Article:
Bowers and Wilkins (B&W) has brought back its iconic Zeppelin, and it’s loaded with new features that make it a thoroughly modern wireless speaker. Priced at $799, the new Zeppelin is available starting October 13 in Midnight Gray (black) and Pearl Gray (gray).
The Zeppelin is one of the most enduring designs of the new millennium. The original, which was released in 2006, was a beautiful but extravagantly priced iPod speaker dock. It was followed by the 2011 Zeppelin Air, the Zeppelin Mini, and most recently, the 2015 Zeppelin Wireless. And while the new Zeppelin holds onto that unique ellipsoid shape, it goes much further than its predecessors both inside and out.
On the outside, the new Zeppelin is tiny bit taller and tiny bit narrower than the Zeppelin Wireless, and it now features a switchable and dimmable LED light that casts a “halo” on the speaker’s built-in aluminum stand. You’ll find the same top-mounted controls, but now — in addition to the familiar play/pause and volume buttons — there’s also a multifunction button and a dedicated Amazon Alexa button. Yep, the new Zeppelin has been given voice assistant smarts, so you’ll be able to control the speaker’s functions (and anything else Alexa can do) with just your voice.
As with the Zeppelin Wireless, there’s an available wall-mount bracket in case you’d prefer to see your Zeppelin float instead of stand.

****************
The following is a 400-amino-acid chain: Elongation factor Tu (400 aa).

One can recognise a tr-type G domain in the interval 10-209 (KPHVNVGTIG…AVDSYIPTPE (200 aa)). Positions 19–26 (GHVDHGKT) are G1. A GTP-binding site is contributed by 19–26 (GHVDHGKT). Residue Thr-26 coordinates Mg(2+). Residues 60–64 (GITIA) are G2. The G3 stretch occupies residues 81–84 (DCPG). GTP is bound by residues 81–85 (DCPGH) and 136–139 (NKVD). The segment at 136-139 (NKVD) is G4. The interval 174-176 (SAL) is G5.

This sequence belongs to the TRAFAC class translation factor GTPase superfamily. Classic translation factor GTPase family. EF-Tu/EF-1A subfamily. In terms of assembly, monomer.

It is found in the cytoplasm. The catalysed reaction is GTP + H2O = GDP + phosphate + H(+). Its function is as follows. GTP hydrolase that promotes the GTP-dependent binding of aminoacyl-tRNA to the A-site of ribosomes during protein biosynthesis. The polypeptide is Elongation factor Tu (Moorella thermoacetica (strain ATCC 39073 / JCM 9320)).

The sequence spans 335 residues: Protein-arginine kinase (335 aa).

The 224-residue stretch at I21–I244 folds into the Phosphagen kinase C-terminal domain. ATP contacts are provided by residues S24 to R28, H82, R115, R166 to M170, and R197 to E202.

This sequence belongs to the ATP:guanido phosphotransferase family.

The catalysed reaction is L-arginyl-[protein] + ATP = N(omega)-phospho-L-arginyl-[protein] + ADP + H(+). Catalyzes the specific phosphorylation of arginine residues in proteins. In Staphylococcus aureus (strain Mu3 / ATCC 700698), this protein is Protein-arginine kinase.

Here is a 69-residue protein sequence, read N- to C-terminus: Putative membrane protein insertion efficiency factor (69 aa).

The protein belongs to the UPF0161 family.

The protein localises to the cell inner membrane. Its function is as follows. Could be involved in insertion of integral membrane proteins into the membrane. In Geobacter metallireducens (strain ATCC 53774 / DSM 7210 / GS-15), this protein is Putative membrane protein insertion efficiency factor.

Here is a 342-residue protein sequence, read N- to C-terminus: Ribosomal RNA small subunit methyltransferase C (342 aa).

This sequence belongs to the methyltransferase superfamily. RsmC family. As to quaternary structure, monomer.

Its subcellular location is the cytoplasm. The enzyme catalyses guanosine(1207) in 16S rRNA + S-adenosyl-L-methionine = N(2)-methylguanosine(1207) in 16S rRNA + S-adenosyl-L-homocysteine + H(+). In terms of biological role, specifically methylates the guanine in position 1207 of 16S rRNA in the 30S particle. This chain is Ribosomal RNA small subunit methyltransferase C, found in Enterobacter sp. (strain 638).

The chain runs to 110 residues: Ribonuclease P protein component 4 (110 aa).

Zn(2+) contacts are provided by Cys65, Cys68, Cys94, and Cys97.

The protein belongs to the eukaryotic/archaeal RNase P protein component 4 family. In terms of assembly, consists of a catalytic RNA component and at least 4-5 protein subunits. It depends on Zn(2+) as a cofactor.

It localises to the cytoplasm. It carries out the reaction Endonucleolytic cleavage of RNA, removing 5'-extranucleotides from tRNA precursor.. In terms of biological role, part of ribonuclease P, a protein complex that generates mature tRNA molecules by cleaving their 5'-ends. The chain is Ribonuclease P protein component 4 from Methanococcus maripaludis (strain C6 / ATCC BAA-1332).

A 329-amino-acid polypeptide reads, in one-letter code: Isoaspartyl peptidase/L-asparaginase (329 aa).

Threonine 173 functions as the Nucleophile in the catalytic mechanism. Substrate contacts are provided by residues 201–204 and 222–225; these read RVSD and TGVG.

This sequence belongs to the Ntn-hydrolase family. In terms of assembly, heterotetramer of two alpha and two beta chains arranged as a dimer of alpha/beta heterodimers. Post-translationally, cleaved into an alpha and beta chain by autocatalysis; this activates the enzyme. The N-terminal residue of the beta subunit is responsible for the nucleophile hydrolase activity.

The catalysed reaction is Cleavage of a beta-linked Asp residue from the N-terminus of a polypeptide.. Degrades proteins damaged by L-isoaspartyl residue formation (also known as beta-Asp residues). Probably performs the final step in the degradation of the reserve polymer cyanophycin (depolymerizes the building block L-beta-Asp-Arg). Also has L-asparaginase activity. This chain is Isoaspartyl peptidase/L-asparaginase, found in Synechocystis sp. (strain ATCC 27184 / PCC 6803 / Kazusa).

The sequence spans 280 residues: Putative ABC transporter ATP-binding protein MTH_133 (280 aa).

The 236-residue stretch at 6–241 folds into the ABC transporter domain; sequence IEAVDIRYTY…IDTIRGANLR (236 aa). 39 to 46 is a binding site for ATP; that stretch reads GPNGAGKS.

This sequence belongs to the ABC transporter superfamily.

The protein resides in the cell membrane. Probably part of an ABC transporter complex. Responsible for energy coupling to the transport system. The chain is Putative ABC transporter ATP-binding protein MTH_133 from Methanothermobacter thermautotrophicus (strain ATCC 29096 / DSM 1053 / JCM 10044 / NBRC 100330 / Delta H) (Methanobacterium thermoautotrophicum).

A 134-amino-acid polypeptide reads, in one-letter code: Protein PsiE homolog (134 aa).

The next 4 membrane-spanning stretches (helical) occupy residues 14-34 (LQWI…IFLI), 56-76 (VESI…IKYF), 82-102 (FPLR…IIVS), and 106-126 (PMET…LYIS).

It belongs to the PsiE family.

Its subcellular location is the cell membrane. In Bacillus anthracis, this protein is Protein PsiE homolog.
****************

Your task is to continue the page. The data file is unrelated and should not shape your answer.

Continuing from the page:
The changes aren’t all additions — B&W has removed both the Ethernet and auxiliary-in ports that used to sit at the base of the Zeppelin Wireless.
Inside, B&W has used the same number and style of drivers — two tweeters, two midranges, and one subwoofer — but it has upped the amplification power considerably. The Wireless model had a total of 100 watts of power, but the new Zeppelin packs 240 watts. It should also produce more low-end oomph thanks to a deeper frequency response of 35Hz to 24kHz (the previous model could only go down to 44Hz).
Technically, a speaker or set of headphones should be able to reproduce frequencies from 20Hz to 40kHz to be considered fully hi-res compatible, but in our experience, the overall sound quality matters more than pure numbers. What’s more important from a hi-res point of view is that the new Zeppelin can be controlled via the Bowers & Wilkins Music App, which includes access to streaming services like Deezer, Qobuz, and Tidal, all of which have subscription tiers with lossless and hi-res audio tracks. Soundcloud, Last.fm, and TuneIn are also included, and B&W says that more services are being added regularly.
From a connectivity point of view, the new Zeppelin has Apple’s AirPlay 2, which means the speaker can be added to Apple’s HomeKit smart home platform. It also supports Bluetooth 5.0, along with SBC, AAC, and aptX Adaptive codecs, giving Android users a wireless audio connection that is almost as good as AirPlay 2. Spotify Connect is also available for direct control from within the Spotify app. B&W is also working on a firmware update that will let the new Zeppelin work as part of a whole-home wireless audio platform, which could include other Zeppelin speakers, as well as products from B&W’s Formation family of wireless speakers.
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